Three-Time Dreamstarter Mentor and Dreamstarter Teacher Cheryl Tuttle Shares Her Story (Part 2)

Shayleena was a 17-year-old senior when Cheryl recommended to her that she apply for a Dreamstarter grant to realize her dream: Wailaki Kun-nes Ba-kang-ish-naa-gai (Wailaki Language, Around It, My Heart Travels).

“I will teach Wailaki language to the greater Wailaki community through the use of social media programs,” she told us, sharing information on a Wailaki Facebook page to include a Wailaki word of the day, Wailaki traditional stories, Wailaki prayers and language for everyday purposes, along with a link to a Wailaki language website that would permanently store the Facebook page information, as well as holding events in the community.

In the years since receiving her $10,000 Dreamstarter grant, Shayleena and Cheryl have been working to continue her project and expand upon it to include the Yuki language as well.

As Cheryl explained, “At Round Valley Unified School District, we teach two Native languages, Wailaki and Yuki. Shayleena’s Dreamstarter project has been on promoting the Wailaki language and in ‘Keeping the Dream Alive,’ we will continue to promote teaching and learning Wailaki, and we also will support the Yuki language program by making sure that whatever games we produce in Wailaki, we also produce in Yuki so students will have better access to both Native languages.”

Cheryl reported that Shayleena’s ongoing Dreamstarter project is making a huge difference in the lives of students who were struggling and not doing well in their regular school classes.

Among them is Danny, a 7th- grader who had to go out on Independent Study because he could not behave and refused to do his schoolwork.

“He has decided to try to come to school again and one of the hooks for him is the Wailaki language,” reported Cheryl. “While he is not showing interest in the regular subjects, he is showing interest in Wailaki.

“He is currently working on a game we created online and is taking a lot of pride in learning the lessons and being first on the ‘leader board.’ By being able to create games using a Native language, we may be able to keep more of our Native youth in school.”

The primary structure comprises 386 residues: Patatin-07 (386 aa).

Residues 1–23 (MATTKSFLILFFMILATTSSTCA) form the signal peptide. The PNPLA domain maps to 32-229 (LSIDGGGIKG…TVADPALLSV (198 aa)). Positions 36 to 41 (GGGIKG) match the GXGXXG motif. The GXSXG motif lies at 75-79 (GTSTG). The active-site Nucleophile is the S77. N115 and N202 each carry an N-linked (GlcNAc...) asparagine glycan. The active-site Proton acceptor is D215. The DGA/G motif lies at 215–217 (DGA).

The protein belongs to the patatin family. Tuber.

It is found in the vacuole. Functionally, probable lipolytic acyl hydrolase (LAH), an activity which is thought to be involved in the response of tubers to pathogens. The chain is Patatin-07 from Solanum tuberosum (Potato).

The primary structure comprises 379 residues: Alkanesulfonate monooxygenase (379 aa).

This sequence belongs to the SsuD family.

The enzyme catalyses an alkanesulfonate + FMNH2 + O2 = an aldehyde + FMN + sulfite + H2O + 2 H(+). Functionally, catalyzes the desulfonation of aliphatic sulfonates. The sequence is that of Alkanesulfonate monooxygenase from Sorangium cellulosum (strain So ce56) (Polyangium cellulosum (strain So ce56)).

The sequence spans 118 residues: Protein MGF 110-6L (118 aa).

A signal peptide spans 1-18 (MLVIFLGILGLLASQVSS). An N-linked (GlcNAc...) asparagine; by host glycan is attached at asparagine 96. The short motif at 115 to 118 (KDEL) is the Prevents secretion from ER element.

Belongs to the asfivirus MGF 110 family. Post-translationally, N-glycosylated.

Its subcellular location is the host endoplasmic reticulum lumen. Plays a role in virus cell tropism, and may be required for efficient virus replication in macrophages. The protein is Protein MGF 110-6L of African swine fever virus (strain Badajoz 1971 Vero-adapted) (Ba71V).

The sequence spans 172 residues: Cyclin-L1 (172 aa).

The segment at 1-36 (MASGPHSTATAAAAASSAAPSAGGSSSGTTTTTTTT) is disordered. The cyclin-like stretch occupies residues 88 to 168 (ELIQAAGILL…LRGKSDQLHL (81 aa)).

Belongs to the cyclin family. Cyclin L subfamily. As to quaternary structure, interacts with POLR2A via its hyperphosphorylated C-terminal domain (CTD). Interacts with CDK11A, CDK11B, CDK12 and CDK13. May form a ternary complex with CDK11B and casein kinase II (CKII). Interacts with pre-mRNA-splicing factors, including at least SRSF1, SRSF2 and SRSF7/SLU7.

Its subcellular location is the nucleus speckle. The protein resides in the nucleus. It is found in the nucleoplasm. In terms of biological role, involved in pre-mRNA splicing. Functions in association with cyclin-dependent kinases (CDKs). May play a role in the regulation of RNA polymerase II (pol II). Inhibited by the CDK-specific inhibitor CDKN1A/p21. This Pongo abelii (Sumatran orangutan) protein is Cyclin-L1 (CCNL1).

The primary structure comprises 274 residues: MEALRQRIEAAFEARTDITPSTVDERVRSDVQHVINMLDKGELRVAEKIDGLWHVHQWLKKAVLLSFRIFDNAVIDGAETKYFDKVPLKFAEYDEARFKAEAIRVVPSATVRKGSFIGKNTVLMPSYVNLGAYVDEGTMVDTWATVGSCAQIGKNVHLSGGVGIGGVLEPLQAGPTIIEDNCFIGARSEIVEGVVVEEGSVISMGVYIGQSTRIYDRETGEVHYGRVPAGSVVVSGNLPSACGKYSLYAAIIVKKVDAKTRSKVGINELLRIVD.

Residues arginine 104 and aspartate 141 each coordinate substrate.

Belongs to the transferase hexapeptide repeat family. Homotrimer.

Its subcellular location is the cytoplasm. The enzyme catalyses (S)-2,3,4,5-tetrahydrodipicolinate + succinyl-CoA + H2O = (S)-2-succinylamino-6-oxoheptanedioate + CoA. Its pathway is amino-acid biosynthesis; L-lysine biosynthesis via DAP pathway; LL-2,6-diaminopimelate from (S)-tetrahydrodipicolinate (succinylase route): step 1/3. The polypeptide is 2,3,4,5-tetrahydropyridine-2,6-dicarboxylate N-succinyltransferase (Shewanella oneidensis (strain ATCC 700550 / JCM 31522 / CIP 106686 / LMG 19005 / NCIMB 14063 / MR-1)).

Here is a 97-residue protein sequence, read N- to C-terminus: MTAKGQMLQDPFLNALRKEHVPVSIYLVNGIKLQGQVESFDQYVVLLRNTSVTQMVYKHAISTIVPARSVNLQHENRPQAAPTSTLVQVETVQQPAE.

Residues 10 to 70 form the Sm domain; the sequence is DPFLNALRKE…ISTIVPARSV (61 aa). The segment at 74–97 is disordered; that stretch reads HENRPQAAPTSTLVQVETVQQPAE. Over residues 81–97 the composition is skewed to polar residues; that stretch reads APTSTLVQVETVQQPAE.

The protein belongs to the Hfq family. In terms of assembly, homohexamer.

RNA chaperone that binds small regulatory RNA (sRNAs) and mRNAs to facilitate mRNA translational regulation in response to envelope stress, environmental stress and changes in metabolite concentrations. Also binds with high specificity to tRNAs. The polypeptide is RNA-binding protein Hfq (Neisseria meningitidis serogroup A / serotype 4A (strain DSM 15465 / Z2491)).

Another boy, a 6th-grader named Kaden, is excelling in Wailaki.

“He knows more than any other student in middle school,” she told us. “Kaden is very bright, but in the past he has not excelled in school and had discipline problems and poor attendance.

“I am noticing this year, Kaden has been able to remake himself and become a top student. Having access to his Native language has helped him feel welcomed and important at school… being able to experience the language in a fun way through games has facilitated his interest.”

Cheryl added that her students love learning the Wailiki and Yuki language through games.

“Through this grant, we are able to give our students games made in a Native American language. By having ‘real’ games and game boards, our language can be respected and students feel like their culture is valued.

“Thank you for your generosity. Running Strong is making a big difference in our school by helping us to bring Native language and culture to our students in a creative and quality way.”

Help American Indian Youth by Donating Today!